Exchange-traded notes (ETNs) are similar to ETFs in that they track an index, commodity or currency. They are generally only issued by banks. According to Investopedia, an ETN’s value is affected by the credit rating of the issuer, and the value may drop if the bank is downgraded even though there may be no change to the underlying index.
Mike Brown of etfSA says the bank’s credit rating has no effect. “It's the asset that’s held in the ETN. ETFs are held in a trust, so the liability is 100% covered by physical holding in the underlying asset. With an ETN, it is sometimes not as easy to hold the underlying asset, like corn or wheat, and these may be covered by, for example, futures or forward markets. This makes ETNs slightly more risky, but whoever is issuing that note is issuing off of a balance sheet, so you have to look at the underlying balance sheet of the issuer.”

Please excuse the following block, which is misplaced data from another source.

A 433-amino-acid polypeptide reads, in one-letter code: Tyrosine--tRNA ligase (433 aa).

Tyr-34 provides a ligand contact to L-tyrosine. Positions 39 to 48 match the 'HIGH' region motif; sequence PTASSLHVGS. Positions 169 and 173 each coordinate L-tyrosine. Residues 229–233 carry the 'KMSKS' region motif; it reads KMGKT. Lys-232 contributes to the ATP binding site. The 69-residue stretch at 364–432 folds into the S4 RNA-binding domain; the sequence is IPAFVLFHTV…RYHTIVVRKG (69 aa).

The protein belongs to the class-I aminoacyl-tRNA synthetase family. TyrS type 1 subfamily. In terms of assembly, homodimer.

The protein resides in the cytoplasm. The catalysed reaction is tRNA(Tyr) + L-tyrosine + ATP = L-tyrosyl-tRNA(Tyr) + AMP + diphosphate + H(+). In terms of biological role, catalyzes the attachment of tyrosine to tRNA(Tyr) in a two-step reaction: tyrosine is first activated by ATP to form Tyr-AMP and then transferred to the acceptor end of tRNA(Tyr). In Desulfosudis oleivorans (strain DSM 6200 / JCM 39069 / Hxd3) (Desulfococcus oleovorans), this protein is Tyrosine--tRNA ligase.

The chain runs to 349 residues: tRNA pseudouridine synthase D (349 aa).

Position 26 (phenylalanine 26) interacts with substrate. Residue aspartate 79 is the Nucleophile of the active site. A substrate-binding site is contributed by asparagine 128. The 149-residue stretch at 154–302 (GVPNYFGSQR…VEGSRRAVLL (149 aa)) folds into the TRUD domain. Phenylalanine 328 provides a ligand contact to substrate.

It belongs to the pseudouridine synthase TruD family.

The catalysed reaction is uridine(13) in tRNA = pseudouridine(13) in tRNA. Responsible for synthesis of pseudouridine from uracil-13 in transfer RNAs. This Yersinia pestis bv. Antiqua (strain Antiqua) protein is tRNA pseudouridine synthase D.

That is why ETFs are inherently more popular, says Brown.